Which candidate in the recently concluded national elections do you identify with? Why?

I’m inspired by Mar Roxas. When I was a freshman student, I wasn’t active in the USG, I was active in my professional organization, even in second year. Wherever I am right now, this isn’t the track that I saw for myself when I was a freshman student. Just like Mar, he was an investment banker before, and he didn’t see that he was going to delve into politics and that he was going to work in the government—but it happened. I only became an elected when I was a third year student, and the reason why I answered the call of my party is because I knew that there was work to be done. I wanted to serve my batch mates, and I knew that I had something to offer. And that’s relating to Mar’s campaign of walang drama, walang backstory, walang kahit ano, trabaho lang.

 

 

Vice President for Internal Affairs

SANTUGON3Karl Ong (III, IME-IT)

Safety and security became a major concern throughout the year, especially with the issue regarding a masked assailant targeting a girl in Yuchengco Hall. How do you plan on addressing the concerns of safety and security in the year ahead?

I want to start by saying that each time I hear about [incidents of] violence happening in the University, I sense fear. People were affected with the Yuch incident that happened recently—I noticed that the students were different, they were more conscious on how they acted. However, I believe that safety and security should foster in an environment wherein each member of the University is confident enough to engage. Ensuring safety is the primary rule of the safety office and other members of the administration. However, we plan on taking an active approach in assisting the administration in identifying security risks and vulnerabilities, and actively contributing to solutions with the welfare of students in mind. It can be as small as an educational campaign against drinking and drugs, or a self-defense class [that teaches] students how to defend themselves. We can also go as big as coordinating with the local government in providing a safe Taft avenue for each member of the University. What we want to happen is that each student of the University will feel safe and secure. This does not mean having a University with no crimes, [but having] everyone in the University confident [that] even if crimes or accidents happen, there is a contingency plan for anything.

 

Which candidate in the recently concluded national elections do you identify with? Why?

There is this one person who ran in the senatorial race, Joel Villanueva, or Tesdaman. I first saw his campaign having an Avengers sign on a billboard, and at first glance, I did not know him. But I really admired him [because] even though he was someone I did not know before, it was easy to [get to] know him. By the title alone—Tesdaman—it says that he wanted to provide opportunities to us Filipinos. He stuck to his role as congressman, similar to me. I ran as Batch Vice President two years ago, and [then] as College President, and now as VP for Internal Affairs. The three different roles have different outlooks on how they conduct their work, but then, as a student leader I always think of myself as someone taking part in a solution of anything. I see myself as a stakeholder in the University, and I know that if I do what I am passionate about—serving the students—I know that I can give them opportunities and an avenue for them to grow and be empowered.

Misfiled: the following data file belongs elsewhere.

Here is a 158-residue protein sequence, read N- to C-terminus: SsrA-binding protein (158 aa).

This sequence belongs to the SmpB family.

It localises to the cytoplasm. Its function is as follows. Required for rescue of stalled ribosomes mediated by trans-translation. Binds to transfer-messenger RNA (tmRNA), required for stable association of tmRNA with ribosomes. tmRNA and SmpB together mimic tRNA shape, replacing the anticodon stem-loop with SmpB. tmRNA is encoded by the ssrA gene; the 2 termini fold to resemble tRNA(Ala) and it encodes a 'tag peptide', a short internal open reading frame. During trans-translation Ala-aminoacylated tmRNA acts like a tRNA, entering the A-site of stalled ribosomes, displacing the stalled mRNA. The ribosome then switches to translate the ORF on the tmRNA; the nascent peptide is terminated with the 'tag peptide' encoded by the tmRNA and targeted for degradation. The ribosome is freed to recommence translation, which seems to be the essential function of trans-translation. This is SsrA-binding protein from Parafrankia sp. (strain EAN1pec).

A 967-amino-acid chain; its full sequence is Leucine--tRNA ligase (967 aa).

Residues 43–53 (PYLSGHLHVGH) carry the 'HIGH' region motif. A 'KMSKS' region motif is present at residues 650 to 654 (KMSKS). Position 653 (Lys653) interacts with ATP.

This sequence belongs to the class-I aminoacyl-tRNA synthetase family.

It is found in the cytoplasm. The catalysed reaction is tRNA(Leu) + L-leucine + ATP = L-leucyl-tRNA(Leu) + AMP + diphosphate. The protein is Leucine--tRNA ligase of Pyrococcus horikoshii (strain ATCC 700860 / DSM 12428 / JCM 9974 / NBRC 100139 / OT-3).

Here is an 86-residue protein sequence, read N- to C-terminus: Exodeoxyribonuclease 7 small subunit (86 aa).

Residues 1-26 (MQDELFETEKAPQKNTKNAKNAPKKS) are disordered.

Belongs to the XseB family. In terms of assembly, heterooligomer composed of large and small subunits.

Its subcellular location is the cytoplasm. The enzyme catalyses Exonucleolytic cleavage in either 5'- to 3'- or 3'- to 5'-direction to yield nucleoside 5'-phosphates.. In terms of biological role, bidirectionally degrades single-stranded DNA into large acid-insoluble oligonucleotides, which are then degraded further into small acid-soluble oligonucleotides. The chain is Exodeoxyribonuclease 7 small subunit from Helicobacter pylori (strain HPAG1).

TAPAT2Erielle Chua (III, AEF-BSA)

Safety and security became a major concern throughout the year, especially with the issue regarding a masked assailant targeting a girl in Yuchengco Hall. How do you plan on addressing the concerns of safety and security in the year ahead?

I believe that the incident in Yuch is an outlier. We would recall that the phone [or wallet of the girl] was not taken, and that the assailant took care to conceal himself. So, most probably, the guy is familiar with the rules and policies, and would probably commit the same act even in different circumstances. So what has to change is the way we deal with it. It exposed the difficulties in [our security], like the CCTVs, roving guards, and the emergency response system. So that’s exactly my primary agenda for security.

What we need is an emergency hotline that responds to emergencies efficiently. Issues like the one in Yuch, or bullying, need a fast response, but the current system of contacting the security office takes a while. I also think we need to go beyond the campus, and as mentioned earlier, we are looking for the expansion of our Arrows Express to serve the students and professors going home late. We should also review the current protocol for risk management… and of course, there is always the stricter implementation of rules and policies, like ensuring the guards are more vigilant when they are doing their rounds to check the campus, especially at night, or revisiting the ID Lace policy, if it really is serving its purpose. We want to ensure that the security and safety measures goes not just inside the campus, but also extends outside.